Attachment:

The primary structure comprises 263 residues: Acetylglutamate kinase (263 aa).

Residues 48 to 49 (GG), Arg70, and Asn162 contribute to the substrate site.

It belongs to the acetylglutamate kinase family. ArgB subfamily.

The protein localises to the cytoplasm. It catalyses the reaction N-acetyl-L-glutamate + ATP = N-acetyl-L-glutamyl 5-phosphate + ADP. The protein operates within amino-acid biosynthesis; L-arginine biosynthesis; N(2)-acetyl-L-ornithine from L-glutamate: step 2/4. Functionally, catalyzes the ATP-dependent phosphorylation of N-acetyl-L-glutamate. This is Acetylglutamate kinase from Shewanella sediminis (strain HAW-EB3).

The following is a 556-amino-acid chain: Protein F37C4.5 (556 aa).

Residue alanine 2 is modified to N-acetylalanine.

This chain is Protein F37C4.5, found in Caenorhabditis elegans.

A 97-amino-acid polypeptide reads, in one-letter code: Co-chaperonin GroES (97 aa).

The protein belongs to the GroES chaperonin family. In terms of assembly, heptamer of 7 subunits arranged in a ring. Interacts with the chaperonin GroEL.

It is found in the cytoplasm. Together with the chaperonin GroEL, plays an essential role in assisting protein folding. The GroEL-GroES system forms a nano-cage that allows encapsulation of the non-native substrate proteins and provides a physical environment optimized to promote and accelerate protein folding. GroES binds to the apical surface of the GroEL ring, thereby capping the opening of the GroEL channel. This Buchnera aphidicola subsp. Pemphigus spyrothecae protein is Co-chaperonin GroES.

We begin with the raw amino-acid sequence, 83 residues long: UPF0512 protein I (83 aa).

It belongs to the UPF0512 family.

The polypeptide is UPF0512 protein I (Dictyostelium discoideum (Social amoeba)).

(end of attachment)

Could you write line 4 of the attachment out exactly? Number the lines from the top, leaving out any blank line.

The protein localises to the cytoplasm. It catalyses the reaction N-acetyl-L-glutamate + ATP = N-acetyl-L-glutamyl 5-phosphate + ADP. The protein operates within amino-acid biosynthesis; L-arginine biosynthesis; N(2)-acetyl-L-ornithine from L-glutamate: step 2/4. Functionally, catalyzes the ATP-dependent phosphorylation of N-acetyl-L-glutamate. This is Acetylglutamate kinase from Shewanella sediminis (strain HAW-EB3).